Whether we’re talking Boom Tubes or retcons, there’s plenty of jargon in our geekcentric little world. The PoP! Stars are here to ensure you’re not left scratching your head, saying “It’s All Geek to Me.”
Relaunch - v.The practice of re-starting a series with new numbering and usually a new creative team while maintaining existing continuity ”X-Men recently relaunched with a new number one in light of the existing series having been renamed X-Men: Legacy.“ n. Any instance wherein a series is likewise re-started.
Reboot - v. The practice of re-starting a property’s continuity with little to no ties to existing stories “Many fans were surprised to learn that Star Trek was a reboot and not simply a prequel.” n. Any instance wherein a property’s continuity is re-started
A while back, I started a series of inter-related IAGtM‘s focused on continuity and the effects thereof within comics and related media. After an extended break, now seems the perfect time to jump back into the mix with the dual concepts of relaunching and rebooting titles in reference to the state of the union over at DC. But where to begin? Let’s take a look at the differences in the two terms.
As explained above, reboots begin entire new chapters in continuity. Batman Begins and the upcoming Spider-Man film are two perfect examples of reboots that have taken place outside of comics. In both cases, a movie franchise existed featuring the characters; but – due to poor reception, aging actors, and a number of other factors – the continuity established in the prior films was abandoned to allow for a new cinematic direction. As seen with Nolan’s Bat-franchise, the move can sometimes be the difference between a property falling into obscurity or soaring to new box office highs. Within the comic book medium, a reboot allows a degree of creative freedom for the company as a whole – new costumes, new directions, and old stories retold with new twists are all fair game. It’s the rough equivalent of a property-wide retcon where everything but the most quintessential character beats becomes a potential blank slate.
Relaunches are a much more comics-specific concept; one of the few exceptions that readily springs to mind would be The Adventures of Batman and Robin, effectively a relaunch of the prior Batman: The Animated Series. The new show existed within the same continuity and featured mostly the same cast, though the animation style had changed and the characters had experienced a “time jump.” In comics, a relaunch is a move to generate heat for a title. Generic Hero #17 may do alright in sales, but when you announce a brand new Generic Hero #1 that takes the character in a bold new direction and features Superstar Creative Team X, well… you’re guaranteed at least ONE issue’s worth of sales. Of course, the hope is always that the one issue will bring with it an influx of new readers to the character who will be hooked on the new series as a whole, but history shows us that this is rarely the case. By the second or third story arc, most relaunches are as stale as their predecessor.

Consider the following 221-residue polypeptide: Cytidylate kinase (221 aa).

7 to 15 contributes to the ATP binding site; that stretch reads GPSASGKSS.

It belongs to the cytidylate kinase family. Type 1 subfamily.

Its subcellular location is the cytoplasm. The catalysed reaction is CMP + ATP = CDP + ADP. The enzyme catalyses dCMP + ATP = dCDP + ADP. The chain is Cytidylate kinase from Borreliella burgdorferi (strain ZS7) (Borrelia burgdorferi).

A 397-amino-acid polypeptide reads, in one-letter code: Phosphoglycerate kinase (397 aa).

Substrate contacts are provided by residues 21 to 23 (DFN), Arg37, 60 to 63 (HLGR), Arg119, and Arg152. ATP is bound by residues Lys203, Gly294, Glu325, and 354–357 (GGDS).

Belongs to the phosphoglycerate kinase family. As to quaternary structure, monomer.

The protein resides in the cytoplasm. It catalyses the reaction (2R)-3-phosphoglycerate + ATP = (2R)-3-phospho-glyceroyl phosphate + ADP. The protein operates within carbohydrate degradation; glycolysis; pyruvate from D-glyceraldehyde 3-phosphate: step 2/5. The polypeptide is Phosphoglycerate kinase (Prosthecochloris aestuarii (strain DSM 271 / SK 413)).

And all of this brings us to the DC situation. First it was a reboot. Then it was a relaunch. Now… I’m not sure. It seems to hang somewhere in the middle. Promises that current continuity will still be relevant certainly imply relaunch, and yet a team of Teen Titans who don’t know each other from Adam simply SCREAMS reboot. At the very least, this bold move is likely to result in yet another entry (or 52) in DC’s multiverse as any successful books that don’t jibe with “classic” DC will almost certainly be made canon as alternate realities. At least, that’s MY humble opinion.
Now let’s hear yours…